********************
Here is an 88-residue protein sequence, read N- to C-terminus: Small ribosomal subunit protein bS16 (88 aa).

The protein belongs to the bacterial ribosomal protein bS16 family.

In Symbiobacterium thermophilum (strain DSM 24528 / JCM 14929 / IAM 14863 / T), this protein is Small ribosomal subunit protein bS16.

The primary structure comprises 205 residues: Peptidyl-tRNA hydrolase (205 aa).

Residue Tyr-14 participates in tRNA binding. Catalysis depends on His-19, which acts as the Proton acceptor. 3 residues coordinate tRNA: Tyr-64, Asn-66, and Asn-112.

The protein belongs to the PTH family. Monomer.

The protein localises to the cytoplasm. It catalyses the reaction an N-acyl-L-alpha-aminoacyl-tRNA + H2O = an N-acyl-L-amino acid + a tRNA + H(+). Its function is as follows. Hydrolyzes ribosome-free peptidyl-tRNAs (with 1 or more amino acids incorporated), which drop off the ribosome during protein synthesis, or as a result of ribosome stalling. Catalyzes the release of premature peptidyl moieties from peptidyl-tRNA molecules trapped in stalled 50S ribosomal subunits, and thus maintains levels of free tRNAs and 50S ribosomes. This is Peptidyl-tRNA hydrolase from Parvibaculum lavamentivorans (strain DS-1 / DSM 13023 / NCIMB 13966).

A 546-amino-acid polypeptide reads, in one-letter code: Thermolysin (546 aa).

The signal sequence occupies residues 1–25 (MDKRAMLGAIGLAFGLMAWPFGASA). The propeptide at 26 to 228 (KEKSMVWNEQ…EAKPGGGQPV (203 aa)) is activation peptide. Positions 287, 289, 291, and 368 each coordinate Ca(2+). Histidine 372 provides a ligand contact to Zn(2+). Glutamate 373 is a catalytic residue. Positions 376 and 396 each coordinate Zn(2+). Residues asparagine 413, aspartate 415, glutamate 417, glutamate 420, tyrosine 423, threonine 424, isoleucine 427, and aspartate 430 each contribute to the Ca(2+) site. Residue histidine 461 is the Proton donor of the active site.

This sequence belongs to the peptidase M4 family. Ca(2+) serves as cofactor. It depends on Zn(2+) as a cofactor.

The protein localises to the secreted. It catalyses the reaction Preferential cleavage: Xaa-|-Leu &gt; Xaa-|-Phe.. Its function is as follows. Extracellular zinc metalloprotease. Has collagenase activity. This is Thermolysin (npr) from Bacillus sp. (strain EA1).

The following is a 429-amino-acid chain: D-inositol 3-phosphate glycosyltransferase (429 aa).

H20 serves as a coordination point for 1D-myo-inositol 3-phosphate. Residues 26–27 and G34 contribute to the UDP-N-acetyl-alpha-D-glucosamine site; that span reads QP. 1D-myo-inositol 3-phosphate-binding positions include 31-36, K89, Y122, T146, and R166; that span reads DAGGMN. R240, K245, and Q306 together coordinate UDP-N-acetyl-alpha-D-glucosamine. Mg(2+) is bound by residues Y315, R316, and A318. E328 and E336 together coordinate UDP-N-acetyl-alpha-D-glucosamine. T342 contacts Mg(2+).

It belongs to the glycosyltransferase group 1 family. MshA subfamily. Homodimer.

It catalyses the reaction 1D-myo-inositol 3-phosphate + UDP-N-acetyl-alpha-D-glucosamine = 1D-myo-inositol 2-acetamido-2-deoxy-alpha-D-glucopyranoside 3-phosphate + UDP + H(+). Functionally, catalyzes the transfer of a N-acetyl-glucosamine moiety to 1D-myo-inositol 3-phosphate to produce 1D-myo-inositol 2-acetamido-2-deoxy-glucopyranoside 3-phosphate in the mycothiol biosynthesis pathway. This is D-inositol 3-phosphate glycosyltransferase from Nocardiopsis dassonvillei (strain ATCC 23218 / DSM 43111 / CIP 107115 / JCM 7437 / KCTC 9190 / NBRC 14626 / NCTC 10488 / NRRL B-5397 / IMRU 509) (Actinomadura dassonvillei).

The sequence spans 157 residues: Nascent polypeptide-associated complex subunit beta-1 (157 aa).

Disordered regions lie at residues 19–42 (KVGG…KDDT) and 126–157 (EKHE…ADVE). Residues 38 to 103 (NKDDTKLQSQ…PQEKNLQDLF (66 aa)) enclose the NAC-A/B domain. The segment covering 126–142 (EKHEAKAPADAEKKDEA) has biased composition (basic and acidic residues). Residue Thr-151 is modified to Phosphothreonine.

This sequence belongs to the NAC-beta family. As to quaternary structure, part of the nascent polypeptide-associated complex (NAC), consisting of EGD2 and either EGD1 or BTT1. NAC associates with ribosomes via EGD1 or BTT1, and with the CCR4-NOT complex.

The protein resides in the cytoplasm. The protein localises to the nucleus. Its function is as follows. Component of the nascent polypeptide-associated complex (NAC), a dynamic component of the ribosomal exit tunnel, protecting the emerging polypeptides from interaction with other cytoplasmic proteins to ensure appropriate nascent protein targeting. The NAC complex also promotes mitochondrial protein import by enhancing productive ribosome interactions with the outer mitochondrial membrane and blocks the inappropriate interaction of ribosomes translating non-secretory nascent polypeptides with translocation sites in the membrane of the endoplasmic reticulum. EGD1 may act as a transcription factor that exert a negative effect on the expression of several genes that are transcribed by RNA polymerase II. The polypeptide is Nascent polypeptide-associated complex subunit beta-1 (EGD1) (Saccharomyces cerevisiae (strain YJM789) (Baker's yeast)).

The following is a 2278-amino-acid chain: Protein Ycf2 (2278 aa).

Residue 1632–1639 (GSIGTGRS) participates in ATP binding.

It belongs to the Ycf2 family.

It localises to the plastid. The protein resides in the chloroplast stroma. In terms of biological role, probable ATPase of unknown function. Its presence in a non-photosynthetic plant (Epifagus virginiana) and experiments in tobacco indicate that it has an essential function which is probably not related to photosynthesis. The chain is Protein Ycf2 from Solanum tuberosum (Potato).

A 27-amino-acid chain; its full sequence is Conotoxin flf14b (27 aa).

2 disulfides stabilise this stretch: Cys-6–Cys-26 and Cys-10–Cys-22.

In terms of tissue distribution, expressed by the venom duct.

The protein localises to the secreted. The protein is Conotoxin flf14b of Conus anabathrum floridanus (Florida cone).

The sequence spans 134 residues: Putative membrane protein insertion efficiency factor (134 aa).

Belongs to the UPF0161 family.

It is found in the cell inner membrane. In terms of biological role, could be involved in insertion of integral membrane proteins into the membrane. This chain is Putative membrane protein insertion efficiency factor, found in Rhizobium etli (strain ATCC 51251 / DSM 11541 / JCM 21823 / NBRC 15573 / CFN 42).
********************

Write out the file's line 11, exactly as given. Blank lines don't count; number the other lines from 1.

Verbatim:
The protein localises to the secreted. It catalyses the reaction Preferential cleavage: Xaa-|-Leu &gt; Xaa-|-Phe.. Its function is as follows. Extracellular zinc metalloprotease. Has collagenase activity. This is Thermolysin (npr) from Bacillus sp. (strain EA1).